I have made this point before, but in our breathless attention to the will-there-or-won’t-there-be-witnesses drama, we tend to lose sight of the principle. Rule 56 of the Federal Rules of Civil Procedure doesn’t literally apply to Senate impeachment trials, but logic and justice require the application of its spirit. The rule says, “The court shall grand summary judgment if the movant shows that there is no genuine dispute as to any material fact and the movant is entitled to judgment as a matter of law.” (It continues, “The court should state on the record the reasons for granting or denying the motion.”)
By the way, a “material” fact is a fact that is important enough to affect the outcome of a case. It’s the opposite of a trivial or an unimportant fact.
And I don’t have to tell you the difference between a “genuine” dispute and a bogus dispute.
In consequence, Republicans can comfortably vote to call no further witnesses if they are willing to entertain the truth of every allegation in the articles of impeachment, yet find some abstract reason why Trump’s conduct was not impeachable.
If that is what they do, then we can have no legitimate quarrel with their failure to call witnesses—only a quarrel with whatever bullshit abstraction they employ to whitewash the facts.
If they cannot find such an abstract proposition on which to hang their hats, and yet still refuse to call witnesses, then they not only spit in the face of 75 percent of the country, they also spit in the face of due process. Because there is no justice where the judge just dismisses the case on a whim, without calling witnesses, despite genuine dispute over facts that are material to the outcome of the case.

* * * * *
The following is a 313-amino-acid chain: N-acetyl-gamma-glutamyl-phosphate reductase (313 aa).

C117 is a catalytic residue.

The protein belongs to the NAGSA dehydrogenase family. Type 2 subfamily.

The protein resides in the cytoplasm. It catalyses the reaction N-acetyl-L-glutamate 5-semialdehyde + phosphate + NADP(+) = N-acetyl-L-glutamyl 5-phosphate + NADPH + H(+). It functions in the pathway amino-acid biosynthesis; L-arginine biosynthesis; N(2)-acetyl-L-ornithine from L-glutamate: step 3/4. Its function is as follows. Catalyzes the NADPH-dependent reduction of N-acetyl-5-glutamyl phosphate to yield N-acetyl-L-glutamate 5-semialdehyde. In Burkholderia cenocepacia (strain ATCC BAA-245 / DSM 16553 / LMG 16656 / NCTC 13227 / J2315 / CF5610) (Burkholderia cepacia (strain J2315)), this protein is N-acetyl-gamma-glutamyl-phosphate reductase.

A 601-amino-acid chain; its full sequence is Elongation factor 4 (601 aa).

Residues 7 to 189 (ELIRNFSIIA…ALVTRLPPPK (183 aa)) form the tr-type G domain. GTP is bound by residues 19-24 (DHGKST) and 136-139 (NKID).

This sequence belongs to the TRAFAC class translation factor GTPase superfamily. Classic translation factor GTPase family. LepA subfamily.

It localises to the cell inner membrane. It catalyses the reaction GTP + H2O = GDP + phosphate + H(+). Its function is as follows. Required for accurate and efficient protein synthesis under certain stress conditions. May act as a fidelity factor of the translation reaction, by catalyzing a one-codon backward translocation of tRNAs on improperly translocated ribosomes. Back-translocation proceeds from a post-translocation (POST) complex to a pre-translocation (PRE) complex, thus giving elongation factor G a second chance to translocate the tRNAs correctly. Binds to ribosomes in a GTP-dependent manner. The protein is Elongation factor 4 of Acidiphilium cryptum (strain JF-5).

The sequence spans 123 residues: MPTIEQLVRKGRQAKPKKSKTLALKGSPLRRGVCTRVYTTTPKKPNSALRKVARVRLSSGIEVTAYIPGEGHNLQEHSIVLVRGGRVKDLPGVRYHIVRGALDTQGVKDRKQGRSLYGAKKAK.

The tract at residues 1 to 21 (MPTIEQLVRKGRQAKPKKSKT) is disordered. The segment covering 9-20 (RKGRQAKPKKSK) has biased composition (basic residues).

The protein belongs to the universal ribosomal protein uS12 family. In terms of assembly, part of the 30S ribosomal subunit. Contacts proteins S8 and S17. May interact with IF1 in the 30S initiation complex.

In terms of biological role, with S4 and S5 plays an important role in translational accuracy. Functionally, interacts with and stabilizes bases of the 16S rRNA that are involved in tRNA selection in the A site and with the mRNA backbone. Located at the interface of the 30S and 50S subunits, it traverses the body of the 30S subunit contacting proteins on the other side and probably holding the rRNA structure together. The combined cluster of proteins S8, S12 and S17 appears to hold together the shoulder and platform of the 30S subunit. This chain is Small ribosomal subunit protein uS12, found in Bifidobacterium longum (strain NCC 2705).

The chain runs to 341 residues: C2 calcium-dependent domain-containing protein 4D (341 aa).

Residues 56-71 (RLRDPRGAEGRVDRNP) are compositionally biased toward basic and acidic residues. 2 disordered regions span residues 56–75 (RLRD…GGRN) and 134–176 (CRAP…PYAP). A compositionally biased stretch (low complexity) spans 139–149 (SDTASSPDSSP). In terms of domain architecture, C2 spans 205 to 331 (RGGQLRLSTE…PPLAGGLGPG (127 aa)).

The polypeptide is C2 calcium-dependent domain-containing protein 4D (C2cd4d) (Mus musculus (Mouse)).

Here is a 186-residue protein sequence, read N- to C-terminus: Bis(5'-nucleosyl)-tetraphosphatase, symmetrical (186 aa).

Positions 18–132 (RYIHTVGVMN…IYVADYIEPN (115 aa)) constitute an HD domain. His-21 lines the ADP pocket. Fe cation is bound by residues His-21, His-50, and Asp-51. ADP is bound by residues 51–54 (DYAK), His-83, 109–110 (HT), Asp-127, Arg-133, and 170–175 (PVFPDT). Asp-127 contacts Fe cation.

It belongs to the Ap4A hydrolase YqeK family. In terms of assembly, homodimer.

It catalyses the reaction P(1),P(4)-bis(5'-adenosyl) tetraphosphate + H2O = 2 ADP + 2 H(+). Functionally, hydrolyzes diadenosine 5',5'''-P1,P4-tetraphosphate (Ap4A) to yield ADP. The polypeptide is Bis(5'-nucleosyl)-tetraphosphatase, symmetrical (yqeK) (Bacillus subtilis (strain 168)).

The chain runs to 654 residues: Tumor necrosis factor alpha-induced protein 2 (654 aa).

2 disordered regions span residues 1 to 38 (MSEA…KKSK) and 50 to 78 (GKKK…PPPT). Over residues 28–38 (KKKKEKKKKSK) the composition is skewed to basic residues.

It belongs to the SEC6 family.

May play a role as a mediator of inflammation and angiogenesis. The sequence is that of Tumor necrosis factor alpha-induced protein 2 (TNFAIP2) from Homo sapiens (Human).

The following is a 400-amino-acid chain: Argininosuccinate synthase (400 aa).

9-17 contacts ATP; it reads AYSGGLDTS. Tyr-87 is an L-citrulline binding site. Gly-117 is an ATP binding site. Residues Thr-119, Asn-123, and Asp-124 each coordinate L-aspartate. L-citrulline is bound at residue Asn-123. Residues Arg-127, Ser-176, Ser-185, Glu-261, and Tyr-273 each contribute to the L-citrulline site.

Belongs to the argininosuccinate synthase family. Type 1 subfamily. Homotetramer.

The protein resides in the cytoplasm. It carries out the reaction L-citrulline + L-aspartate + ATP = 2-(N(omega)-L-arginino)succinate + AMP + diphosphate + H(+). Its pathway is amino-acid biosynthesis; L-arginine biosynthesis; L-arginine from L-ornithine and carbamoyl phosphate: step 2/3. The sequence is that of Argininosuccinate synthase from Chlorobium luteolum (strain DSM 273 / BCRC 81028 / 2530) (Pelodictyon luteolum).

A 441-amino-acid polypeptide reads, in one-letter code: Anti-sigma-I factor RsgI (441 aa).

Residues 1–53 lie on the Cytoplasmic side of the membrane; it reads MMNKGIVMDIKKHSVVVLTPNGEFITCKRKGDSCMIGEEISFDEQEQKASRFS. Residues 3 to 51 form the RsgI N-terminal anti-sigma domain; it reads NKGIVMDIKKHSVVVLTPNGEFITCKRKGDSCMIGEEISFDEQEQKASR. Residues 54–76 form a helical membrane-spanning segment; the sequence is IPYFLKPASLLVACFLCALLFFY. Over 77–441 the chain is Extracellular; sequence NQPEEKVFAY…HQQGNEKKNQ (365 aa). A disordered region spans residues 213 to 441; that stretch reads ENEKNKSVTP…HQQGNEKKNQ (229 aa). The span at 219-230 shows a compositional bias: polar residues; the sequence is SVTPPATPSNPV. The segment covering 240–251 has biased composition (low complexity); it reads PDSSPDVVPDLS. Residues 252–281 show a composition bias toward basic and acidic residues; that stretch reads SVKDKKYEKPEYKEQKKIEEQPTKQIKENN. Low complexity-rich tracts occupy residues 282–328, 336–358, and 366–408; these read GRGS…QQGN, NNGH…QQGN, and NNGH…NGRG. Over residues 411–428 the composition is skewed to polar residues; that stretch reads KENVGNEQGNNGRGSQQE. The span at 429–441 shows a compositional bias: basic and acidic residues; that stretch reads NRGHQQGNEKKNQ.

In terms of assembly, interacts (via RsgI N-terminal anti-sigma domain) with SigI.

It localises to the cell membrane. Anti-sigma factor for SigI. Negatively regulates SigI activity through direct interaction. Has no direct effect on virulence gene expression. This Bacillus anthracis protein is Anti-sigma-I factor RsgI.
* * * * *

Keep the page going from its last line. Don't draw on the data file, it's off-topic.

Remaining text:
Here is where the Republican senators each find that his or her ass is in a sling.
Alan Dershowitz has offered such a proposition. A friend just sent an email summarizing his formulation of this evening thusly: “He said, every politician running for office credibly considers what they do to get elected to be in the public interest. Ergo, anything they do to achieve that end is in the public interest. Hence, Trump was acting in the public interest, and not for his private gain.”
Employing Dershowitz’s formula, nothing a president does could meet the standard of impeachability.
The Republican senators’ asses are in a sling because the Dershowitz formula is ludicrous. Yet, at this stage in the proceedings, no one on their side has offered a more appealing formula—a more limited proposition that would still absolve Trump.
So, to avoid looking like a bunch of jackasses, they have got to come up with that more appealing legal rationale
- on their own,
- over the next few days,
- in the face of almost unbearable pressure.
Ladies and gentlemen, this will be a challenge, for at least two reasons.
The first reason is that a lot of the Republican senators are not very smart.
The second reason is that they are trying to resolve an issue—the the debate over what exactly are “high crimes and misdemeanors”–whose proper resolution has, for well more than two centuries, eluded consensus by a great many folks who are a great deal smarter than they are.
And they are trying to resolve that important policy argument in just a few days, while doing a lot of other things at the same time, where many of them lack the intellectual equipment to get the job done, even in more propitious circumstances.
There is every reason to think they will botch the job, and that right badly.
And may I say, it couldn’t happen to a nicer bunch of folks.